Anybody remember that Euphorbia fungus I've been having trouble with since forever? The one that makes the fuzzy white patches on Euphorbia, Pedilanthus, and Synadenium but not on anything else, and that doesn't go away after being sprayed with rubbing alcohol, peroxide, copper sulfate, or chlorothalonil? This stuff?
I think I may have figured out how to get rid of it. The secret might be strong sprays of tap water. Damaged leaves stay damaged, of course, but they don't grow new patches of fungus. I hadn't tried this previously, because usually the equation is fungus + water = more fungus. In fact, I'd been taking extra care not to get water on the affected plants. The only reason I ever tried spraying the plants with water was because I'd gotten so discouraged that I gave up on ever stopping it, so I figured I may as well make it worse so I could justify throwing the plants out.
Rain doesn't work, though: the fungus got worse on the plants that were outside last summer. Must be the chlorine?
The only plants that washing doesn't seem to be adequate for are the Pedilanthuses. Of the three I still have (P. tithymaloides, P. 'Silver Star,' and P. 'Jurassic Park 2'), 'Jurassic Park 2' seems to be cured, 'Silver Star' might or might not be -- it's hard to tell, because there was a lot of leaf damage, and the leaf damage is the same color as the fungus itself -- and P. tithymaloides is still having problems.
The Hippeastrum seedling I got three years ago from Kenneth Moore is 1) going to bloom, and 2) offsetting. I'm not sure I even knew that Hippeastrums made offsets before this; I never paid that much attention to the genus because I never thought I was going to have one.
The flower won't be anything terribly exotic; it's either 'Red Lion' x self or 'Red Lion' x 'Apple Blossom.' But it'll still be my first, which is special enough. And amaryllis blooms are pretty, even when they're ordinary.
The rumors about Clivia are true. I'd started to think all the talk about Clivia offsets was some kind of elaborate prank aimed at me, to make me feel bad because mine weren't making any. But behold! (And it only took five and a half years!)
So this is a thing that can happen as well.
But the fun doesn't stop there! I also have an Araucaria seedling! (It's less blurry in person.)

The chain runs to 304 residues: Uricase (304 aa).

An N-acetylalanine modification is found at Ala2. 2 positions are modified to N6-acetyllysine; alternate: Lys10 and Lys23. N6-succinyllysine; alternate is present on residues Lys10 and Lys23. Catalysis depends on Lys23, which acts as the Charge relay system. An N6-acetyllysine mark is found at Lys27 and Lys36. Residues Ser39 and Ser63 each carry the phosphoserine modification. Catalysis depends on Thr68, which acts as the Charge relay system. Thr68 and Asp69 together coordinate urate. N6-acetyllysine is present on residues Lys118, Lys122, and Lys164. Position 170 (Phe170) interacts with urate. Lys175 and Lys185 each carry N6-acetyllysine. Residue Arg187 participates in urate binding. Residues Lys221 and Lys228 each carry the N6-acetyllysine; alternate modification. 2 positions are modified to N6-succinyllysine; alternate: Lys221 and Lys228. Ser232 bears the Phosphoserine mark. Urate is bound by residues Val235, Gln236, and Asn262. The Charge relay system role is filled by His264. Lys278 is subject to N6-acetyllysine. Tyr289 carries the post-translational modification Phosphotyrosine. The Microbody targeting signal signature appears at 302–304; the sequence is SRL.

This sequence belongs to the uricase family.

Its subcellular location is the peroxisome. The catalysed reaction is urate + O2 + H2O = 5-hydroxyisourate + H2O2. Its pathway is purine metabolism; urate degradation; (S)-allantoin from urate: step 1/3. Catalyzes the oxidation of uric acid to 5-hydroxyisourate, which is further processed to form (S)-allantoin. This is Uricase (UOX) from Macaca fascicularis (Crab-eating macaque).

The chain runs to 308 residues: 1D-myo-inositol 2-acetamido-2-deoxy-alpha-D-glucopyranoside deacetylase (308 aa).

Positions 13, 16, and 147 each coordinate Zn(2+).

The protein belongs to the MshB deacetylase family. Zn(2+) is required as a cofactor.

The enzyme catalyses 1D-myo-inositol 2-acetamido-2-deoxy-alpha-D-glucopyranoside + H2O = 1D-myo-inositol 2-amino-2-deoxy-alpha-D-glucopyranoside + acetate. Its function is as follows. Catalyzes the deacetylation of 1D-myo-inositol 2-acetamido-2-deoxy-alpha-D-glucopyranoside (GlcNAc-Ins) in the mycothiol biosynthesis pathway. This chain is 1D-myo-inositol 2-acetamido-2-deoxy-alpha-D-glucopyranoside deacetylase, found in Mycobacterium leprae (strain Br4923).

Is it an interesting Araucaria seedling? Well no, not yet. But someday. The story is, I bought three seeds of A. bidwillii from seedman.com last September.1
I started them on 17 September 2013. I got a clear plastic jar (formerly a Costco bulk pretzel container), put in about 2 or 3 inches of damp soil, then set the seeds on top, then added another inch of soil and sealed the top.
In retrospect, I wish I had used vermiculite, because there's a raging fungus gnat problem in the container now. Washing the seeds first might have been a good idea as well, since I've had bugs come in with previous seedman.com purchases. (Only springtails, but if washing might have prevented that, then washing would have been a good idea.) But in any case. They usually take 1-2 months to germinate, but can take up to 18 months to germinate, I've heard, so this may be a long-term dirt-filled pretzel jar.
And here's a bonus picture of my first Araucaria bidwillii, from last September:
In that photo, it's about six and a half years old, plus however old it was when I bought it.2
The advice I see on-line says I should move the seedling to its own pot as soon as it's large enough to be handled.3 I'm not sure how large that is, but the current plan is to give it its own pot once it starts growing some true leaves: currently it's just a short, bumpy stick. If that sounds wrong to anybody, please leave a comment. For that matter, leave a comment if it sounds right, too.
Finally, I've seen the first germination from this year's round of Coffea seedlings:
That took a little less than two months to sprout. For this one, I used soil instead of vermiculite, and I didn't soak it in water for 24 hours after harvest, so I hadn't been sure it would do anything. But it seems the pre-drying soak is optional, and it doesn't matter tremendously what you try to germinate them in. For the moment, it's just this one pot, the six seedlings from last year's batch, and the parent plant (which is doing terribly and I don't know why4) but I started a pretzel container full of vermiculite and seeds5 on January 15, and have two more batches of seeds to sow (95 seeds next week, and 205 seeds in early March), so this is just a harbinger of the coming Coffea stampede.
Bonus picture of the remaining plants from last year's crop:
2 There is not a lot of information available about how fast A. bidwillii grows once it's germinated, but based on this picture from Wikimedia Commons, I'm guessing mine was barely more than a year old when I bought it. My earliest photo is from October 2007, ten months after the purchase, when it looked like:
Best guess: the plant is now between 7 1/2 and 8 1/2 years old.
3 For example: " As soon as they are large enough to handle, prick the seedlings out into individual pots. The plants have a rather sparse root system and are best placed in their final positions as soon as possible." (From here.) The part about the roots seems correct, at least:
4 My best guesses: cold (it's in the plant room, on the floor, and the plant room floor has been very chilly, several times, because of the periodic blasts of cold this winter), dry (it dries out a lot faster than it used to, and probably needs a larger pot), and maybe hot, dry air (the only place big enough to put it is also pretty close to the plant room heater). There's a second plant in the pot, maybe half the size of the big one, and it seems to be doing fine, though, so none of the explanations completely make sense.
5 And I do mean full: 149 seeds. The pretzel jars aren't huge -- about 8-10 inches / 20-25 cm in diameter? -- so the seeds are packed in there pretty tightly.